Female genital mutilation has serious physical and health consequences. The experience of the procedure is traumatic, and has the potential to cause psychological problems that affect mental health (Muteshi et al., 2016). For instance, psychologists have established a correlation between certain psychological and psychosomatic disorders to the experiences of FGM. These include loss of appetite, excessive with gain or loss, recurring nightmares, and sleeplessness (Muteshi et al., 2016). In other instances, researchers have linked the procedure with depression, memory loss, anxiety, and posttraumatic stress disorders (PTSD). Countries that have banned the practice argue that it is a violation of the civil, social, political, economic, and cultural rights of women and girls (Awalola & Ilupeju, 2019). It is an overt expression of gender inequality and discrimination that should be discouraged.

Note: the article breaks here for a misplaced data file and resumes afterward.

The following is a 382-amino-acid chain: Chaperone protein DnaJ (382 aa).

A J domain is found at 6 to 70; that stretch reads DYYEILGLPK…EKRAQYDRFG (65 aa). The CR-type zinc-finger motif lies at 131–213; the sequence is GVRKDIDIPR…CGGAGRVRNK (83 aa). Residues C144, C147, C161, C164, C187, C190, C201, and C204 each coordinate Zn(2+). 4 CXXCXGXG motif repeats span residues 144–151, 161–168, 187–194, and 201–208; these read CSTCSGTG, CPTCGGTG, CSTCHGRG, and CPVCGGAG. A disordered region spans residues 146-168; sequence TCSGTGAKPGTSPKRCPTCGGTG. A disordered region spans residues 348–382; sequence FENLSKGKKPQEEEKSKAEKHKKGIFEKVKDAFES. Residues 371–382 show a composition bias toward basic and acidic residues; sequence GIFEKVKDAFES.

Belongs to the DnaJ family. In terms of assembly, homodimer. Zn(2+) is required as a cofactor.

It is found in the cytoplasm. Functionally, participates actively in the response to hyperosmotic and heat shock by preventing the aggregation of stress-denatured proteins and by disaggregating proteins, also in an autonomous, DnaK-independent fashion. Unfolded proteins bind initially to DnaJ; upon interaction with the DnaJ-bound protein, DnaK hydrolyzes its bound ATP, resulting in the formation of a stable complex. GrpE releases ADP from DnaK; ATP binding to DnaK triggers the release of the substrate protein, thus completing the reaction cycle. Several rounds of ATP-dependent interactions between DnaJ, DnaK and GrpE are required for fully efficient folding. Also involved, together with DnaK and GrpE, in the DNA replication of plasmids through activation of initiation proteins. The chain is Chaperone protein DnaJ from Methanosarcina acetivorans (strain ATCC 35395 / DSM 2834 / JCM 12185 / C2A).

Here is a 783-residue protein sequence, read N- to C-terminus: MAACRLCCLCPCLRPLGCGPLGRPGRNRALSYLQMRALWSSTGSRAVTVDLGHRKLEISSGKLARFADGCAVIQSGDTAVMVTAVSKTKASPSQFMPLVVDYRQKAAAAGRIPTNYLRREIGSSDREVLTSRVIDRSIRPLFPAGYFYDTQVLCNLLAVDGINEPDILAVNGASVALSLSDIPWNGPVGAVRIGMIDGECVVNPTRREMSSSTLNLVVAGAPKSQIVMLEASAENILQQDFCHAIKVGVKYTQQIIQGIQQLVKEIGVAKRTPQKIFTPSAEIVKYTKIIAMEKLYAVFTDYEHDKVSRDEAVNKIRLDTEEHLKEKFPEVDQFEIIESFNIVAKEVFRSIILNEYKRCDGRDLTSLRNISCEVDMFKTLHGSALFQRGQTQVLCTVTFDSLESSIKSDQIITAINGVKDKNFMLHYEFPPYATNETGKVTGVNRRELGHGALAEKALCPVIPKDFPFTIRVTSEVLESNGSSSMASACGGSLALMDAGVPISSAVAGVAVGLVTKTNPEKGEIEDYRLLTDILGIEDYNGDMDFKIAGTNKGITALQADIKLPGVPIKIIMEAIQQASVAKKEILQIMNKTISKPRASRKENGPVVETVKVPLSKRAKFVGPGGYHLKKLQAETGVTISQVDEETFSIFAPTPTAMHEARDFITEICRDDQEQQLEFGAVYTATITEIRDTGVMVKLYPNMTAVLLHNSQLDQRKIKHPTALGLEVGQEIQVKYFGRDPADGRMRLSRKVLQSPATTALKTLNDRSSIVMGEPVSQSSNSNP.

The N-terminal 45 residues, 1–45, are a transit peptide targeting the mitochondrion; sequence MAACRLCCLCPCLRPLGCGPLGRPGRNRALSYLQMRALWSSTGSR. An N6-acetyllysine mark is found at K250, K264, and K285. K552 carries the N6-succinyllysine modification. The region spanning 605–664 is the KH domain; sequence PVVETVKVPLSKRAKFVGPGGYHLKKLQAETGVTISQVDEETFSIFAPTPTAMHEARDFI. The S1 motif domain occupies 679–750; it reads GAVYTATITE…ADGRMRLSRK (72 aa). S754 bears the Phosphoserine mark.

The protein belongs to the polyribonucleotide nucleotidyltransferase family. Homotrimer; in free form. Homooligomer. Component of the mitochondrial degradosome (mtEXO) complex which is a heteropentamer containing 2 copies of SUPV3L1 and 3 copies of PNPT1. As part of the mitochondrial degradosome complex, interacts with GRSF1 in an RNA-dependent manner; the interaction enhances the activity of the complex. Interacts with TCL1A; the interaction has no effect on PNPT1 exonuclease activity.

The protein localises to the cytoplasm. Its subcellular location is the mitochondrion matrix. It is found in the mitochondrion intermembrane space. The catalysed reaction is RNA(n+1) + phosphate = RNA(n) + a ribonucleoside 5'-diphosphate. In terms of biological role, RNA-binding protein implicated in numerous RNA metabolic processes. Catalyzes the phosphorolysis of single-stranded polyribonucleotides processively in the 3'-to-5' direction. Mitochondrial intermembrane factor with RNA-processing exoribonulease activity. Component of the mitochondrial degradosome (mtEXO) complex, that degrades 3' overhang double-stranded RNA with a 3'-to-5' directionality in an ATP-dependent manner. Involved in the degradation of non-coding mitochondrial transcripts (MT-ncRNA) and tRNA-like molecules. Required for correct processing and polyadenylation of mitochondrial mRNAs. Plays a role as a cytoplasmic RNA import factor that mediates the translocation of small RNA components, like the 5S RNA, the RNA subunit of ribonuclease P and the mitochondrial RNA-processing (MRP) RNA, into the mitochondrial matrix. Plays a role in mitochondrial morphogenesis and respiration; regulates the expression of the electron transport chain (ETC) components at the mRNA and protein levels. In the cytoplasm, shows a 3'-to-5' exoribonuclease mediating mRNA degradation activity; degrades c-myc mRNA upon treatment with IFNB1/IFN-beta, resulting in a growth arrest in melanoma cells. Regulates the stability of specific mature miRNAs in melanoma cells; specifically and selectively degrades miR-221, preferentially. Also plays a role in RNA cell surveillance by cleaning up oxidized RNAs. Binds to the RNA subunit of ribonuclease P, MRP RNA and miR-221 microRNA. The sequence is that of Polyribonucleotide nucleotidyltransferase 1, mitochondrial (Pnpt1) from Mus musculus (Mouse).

Ameyaw, E. K., Tetteh, J. K., Armah-Ansah, E. K., Aduo-Adjei, K., & Sena-Idrissu, A. (2020). Female genital mutilation/cutting in Sierra Leone: Are educated women intending to circumcise their daughters? BMC International Health and Human Rights 20(19), 1-11.
Awalola, O. O., & Ilupeju, N. A. (2019). Female genital mutilation; Culture, religion, and medicalization, where do we direct our searchlights for its eradication: Nigeria as a case study. Tzu Chi Medical Journal, 31(1), 1-4.
Muteshi, J. K., Miller, S., & Belizan, J. M. (2016). The ongoing violence against women: Female genital mutilation/cutting. Reproductive Health, 13(44), 1-4.
Obiora, O. L., Maree, J. E., & Nkosi-Mafutha, N. (2020). Female genital mutilation in Africa:Scoping the landscape of evidence. International Journal of Africa Nursing Sciences, 12(1), 1-12.
Shakirat, G. O., Alshibshoubi, M. A., Delia, E., Hamayon, A., & Rutkofsky, I. H. (2020). An overview of female genital mutilation in Africa: Are the women beneficiaries or victims? Cureus, 12(9), 1-16.